Why Does Your Logo Need an Update?
Recently, a few colleagues had asked me to critique their logo as each were considering “re-branding” their business and updating their look. I obliged and gave my input as to how they would function across different types of print mediums as well as the feeling and messages they delivered. Afterwards, I immediately asked each of them the question, “Why are you looking to update your identity?”
It’s natural to assess whether or not your visual identity needs an update, but valid reasons do NOT include:
a) I’m thinking it’s time for an update…
b) We’re tired of the original logo
c) Someone said they didn’t like it
d) We think it needs some color
e) We’ve been in business for 5+ years… time for something new.
Updating a logo isn’t as simple as adding color or changing the look. In doing so, you have to realize that there will be a significant investment required for all NEW marketing material (i.e. business cards, flyers, letterheads, envelopes, products, etc…).
Typically, any updates to a visual identity should correspond with any company/brand restructuring or growth. If you feel your visual identity (i.e. – logo, website, etc…) is not up to par with your brand, sit down and write down why you think that is. A good way to check to see if an update is needed, is to go through your business plan and/or marketing materials:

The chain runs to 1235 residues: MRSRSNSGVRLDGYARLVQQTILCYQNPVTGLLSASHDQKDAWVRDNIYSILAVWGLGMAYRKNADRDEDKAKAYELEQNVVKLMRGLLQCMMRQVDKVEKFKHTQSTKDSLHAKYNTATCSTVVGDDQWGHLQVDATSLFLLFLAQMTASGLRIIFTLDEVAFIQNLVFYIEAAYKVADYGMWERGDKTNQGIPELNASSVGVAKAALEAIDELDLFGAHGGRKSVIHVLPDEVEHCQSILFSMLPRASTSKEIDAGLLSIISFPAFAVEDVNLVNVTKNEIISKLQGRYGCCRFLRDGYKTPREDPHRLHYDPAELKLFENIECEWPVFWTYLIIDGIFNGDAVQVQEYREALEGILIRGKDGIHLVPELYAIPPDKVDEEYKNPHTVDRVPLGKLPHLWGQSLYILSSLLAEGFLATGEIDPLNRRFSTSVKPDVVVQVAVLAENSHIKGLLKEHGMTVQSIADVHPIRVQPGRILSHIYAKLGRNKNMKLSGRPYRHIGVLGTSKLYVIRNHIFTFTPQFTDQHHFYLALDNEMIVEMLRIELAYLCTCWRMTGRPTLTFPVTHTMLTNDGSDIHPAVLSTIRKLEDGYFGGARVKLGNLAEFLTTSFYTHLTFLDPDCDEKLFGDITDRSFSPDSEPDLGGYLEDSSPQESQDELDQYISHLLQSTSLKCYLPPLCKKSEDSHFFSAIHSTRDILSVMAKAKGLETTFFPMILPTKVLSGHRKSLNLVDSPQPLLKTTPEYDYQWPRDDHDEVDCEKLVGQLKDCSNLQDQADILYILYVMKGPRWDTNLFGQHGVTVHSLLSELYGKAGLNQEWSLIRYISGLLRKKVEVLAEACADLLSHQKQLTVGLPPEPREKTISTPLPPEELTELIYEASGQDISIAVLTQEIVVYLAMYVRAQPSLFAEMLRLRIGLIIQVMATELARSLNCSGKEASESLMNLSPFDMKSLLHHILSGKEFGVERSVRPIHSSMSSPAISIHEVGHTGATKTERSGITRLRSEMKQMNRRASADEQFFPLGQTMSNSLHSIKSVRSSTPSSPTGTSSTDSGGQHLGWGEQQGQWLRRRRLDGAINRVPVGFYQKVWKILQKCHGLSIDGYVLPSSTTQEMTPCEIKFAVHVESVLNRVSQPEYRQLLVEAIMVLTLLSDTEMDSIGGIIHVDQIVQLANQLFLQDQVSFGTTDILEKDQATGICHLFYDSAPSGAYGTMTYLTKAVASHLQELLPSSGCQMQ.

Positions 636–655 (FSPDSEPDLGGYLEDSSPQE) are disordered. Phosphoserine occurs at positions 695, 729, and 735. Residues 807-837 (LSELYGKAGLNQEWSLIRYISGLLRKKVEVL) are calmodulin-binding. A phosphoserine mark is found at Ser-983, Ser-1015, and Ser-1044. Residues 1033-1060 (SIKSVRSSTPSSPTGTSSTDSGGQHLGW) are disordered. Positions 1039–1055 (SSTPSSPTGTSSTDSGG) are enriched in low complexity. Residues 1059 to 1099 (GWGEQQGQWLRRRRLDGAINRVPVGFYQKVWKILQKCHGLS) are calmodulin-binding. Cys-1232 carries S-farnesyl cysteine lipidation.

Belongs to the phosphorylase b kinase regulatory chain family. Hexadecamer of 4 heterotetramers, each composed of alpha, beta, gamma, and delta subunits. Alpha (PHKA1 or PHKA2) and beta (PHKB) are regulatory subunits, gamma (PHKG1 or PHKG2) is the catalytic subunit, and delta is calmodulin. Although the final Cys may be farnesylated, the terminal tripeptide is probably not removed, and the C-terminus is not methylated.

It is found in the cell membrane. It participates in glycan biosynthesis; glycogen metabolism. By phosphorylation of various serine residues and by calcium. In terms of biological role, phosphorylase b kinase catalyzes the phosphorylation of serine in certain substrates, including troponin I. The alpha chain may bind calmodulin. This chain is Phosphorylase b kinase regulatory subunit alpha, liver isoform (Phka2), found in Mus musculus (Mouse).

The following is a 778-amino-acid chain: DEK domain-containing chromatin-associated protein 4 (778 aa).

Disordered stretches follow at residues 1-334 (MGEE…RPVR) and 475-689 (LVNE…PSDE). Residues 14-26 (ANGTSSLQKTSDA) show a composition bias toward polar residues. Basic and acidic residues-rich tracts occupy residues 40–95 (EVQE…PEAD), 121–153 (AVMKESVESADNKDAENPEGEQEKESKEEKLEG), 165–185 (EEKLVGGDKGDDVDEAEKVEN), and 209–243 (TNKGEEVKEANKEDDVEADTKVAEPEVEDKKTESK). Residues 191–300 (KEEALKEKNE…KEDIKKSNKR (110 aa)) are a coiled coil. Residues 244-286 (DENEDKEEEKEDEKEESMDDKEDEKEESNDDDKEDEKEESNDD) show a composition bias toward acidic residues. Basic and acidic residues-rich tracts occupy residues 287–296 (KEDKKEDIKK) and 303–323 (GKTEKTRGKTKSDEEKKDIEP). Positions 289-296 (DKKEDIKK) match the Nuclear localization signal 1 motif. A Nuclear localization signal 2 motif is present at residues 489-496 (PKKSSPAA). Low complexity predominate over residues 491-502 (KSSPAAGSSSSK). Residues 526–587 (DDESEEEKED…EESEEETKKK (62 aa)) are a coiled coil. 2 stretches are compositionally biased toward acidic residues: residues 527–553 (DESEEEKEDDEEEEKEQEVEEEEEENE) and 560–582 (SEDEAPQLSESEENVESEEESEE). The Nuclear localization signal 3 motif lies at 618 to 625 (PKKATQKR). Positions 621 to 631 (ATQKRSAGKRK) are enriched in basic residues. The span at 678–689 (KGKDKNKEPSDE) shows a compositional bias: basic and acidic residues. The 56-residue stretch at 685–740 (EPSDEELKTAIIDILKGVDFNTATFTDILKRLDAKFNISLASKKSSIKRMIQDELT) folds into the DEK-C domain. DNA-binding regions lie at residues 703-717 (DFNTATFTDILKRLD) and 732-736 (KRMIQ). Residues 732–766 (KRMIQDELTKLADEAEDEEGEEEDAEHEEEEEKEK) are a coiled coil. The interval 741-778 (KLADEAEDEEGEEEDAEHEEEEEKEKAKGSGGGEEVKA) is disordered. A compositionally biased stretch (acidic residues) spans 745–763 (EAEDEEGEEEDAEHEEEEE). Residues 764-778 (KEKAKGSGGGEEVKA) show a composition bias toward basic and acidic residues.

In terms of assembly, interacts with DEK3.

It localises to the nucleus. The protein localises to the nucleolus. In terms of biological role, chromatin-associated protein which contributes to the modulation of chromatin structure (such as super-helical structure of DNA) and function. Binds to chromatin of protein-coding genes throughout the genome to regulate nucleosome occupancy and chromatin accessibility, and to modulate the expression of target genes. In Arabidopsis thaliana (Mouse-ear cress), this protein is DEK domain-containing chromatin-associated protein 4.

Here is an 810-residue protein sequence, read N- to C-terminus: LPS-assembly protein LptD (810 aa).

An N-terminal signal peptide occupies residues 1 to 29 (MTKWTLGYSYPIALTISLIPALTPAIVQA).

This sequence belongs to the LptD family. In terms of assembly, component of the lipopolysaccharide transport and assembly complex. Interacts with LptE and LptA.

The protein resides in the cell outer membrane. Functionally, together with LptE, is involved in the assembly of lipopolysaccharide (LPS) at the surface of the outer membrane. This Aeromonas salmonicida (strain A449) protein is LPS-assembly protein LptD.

1) Re-Identify your company goals, services, and your target market. Have they changed drastically from when you first started?
2) How are your current marketing materials? When was the last time they were updated? Do they still reflect your business and its services?
3) Does your current identity provide a consistent message?
What’s tough about identity design (or logos in general) is that the visual identity is often looked at subjectively without knowledge of the feelings, emotions, and message(s) that your BRAND carries. Only personal experiences, tastes, and preferences will ever be considered. So when someone says your logo is boring, too masculine, outdated, and/or lacking color, don’t take it personally. Realize that they are simply critiquing a visual piece.
The services, experiences, interactions, and/or product that you provide coupled WITH your visual identity is what truly makes up your brand… How do your clients, vendors, and competitors view yours?